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Chatfield Center for the Arts to get a facelift

Fri, Jun 6th, 2014
Posted in Chatfield Government

Governor Mark Dayton signed two bills on May 20 authorizing more than a billion dollars to be spent on projects across the state of Minnesota. The $200 million cash bill for construction projects includes $5,352,000 for the Chatfield Center for the Arts.

The once public school and auditorium turned arts center will undergo an updating of its electrical, plumbing, and HVAC systems, be newly furnished and equipped, and have additional amenities installed. These improvements are part of the long time vision of the Center’s ardent supporters, who are dedicated to the transformation of the historical buildings into a “modern regional arts center.” Many have volunteered their time and labor to make the Center a success. Potter Auditorium will be modernized to provide a more comfortable experience for audiences and will have state of the art technology installed to allow for a wider spectrum of programming.

Because of efforts of volunteers along with money, land and buildings that have been provided for the Center the state grant funding will not require local matching funds.

The buildings will be more accessible. Elevators will be installed in both the 1936 (Potter Auditorium) and 1916 buildings.

On Thursday, May 29, the city council, EDA, the Center’s non-profit group, and the Advisory Committee met together to learn the details of the grant and for discussion. City clerk Joel Young said the organization necessary to move forward is already in place, therefore, they are ready to hit the ground running. He noted that individuals involved sit on more than one committee or board which will increase communication and participation.

Young asked all involved groups to “step it up a notch.” The EDA will begin by working with DEED to secure a contract between DEED and the city/EDA. The money will go to the city of Chatfield EDA which will make the decisions involving the construction project.

The Chatfield EDA owns the Center and oversees its Advisory Committee which develops policy and rules. The non-profit group, Chatfield Center for the Arts, Inc. has been established for fund raising purposes and now also operates the Center. The Heritage Preservation Commission will provide advice on both interior and exterior renovation to maintain the historical integrity of the buildings and property. Young noted that about 1 percent of funding is budged for pre-design and ten percent for design and administration of the contract. Project management including inspections is expected to cost $186,000. About $4.65 million will be used for construction.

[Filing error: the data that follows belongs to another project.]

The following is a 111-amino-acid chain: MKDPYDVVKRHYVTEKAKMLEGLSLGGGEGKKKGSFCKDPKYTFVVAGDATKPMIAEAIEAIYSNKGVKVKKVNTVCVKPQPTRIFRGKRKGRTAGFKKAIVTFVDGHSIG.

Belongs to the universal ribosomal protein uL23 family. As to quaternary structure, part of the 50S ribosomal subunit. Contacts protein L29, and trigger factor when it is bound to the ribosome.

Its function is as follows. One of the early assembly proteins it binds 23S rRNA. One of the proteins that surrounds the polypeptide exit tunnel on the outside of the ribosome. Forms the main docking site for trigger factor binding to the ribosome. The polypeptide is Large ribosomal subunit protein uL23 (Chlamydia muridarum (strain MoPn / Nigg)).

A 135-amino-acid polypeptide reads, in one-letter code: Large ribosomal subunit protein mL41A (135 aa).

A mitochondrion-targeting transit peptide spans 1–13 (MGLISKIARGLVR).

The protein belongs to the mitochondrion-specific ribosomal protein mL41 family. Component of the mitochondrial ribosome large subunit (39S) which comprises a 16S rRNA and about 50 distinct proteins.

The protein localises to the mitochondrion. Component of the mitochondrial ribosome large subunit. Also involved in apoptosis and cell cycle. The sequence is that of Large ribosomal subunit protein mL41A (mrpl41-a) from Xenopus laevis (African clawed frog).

Mayor Russ Smith said the project will require “team work and trust.”

Councilor Robert Pederson asked if the city will keep providing funding for some of the operating costs. Young said while the EDA is the landlord, the Center is an asset belonging to the community. Councilor Paul Novotny compared the funding the city provides for the operation of the Center to the funding it provides for the operation and maintenance of the swimming pool.

Councilor Ken Jacobson admitted that a lot of people including himself were surprised to get the grant, especially without matching funds. Young maintained that this is a worthy project, not better than others, but just as worthy as others included in the bonding bill and construction bills. He continued that the city had the courage to hire a lobbyist and the tenacity to stay in the game.

Michael Martin, Heritage Preservation Commission, felt getting the grant was inevitable, “just a question of time.” He added that legislators believed in the people of Chatfield, in their ability to create a venue in southeast Minnesota. F. Mike Tuohy, Advisory Committee, reminisced about all the “fascinating changes” this community has undergone over the last 50 years (fire department, ambulance service, swimming pool, and play ground), adding it took a lot of work. Tuohy said we pull together as a community to get it done.

Randy Paulson, EDA, asked what can be done to get some people downtown on board, adding that some think the city and school won’t have to contribute.

Matthew Opat, member of the Advisory Committee, said one of the challenges will be to keep the Center open for business while construction is going on.

Tony Cole, Wit’s End Theatre, insisted once this project is done, the economic impact for this town will be incredible.

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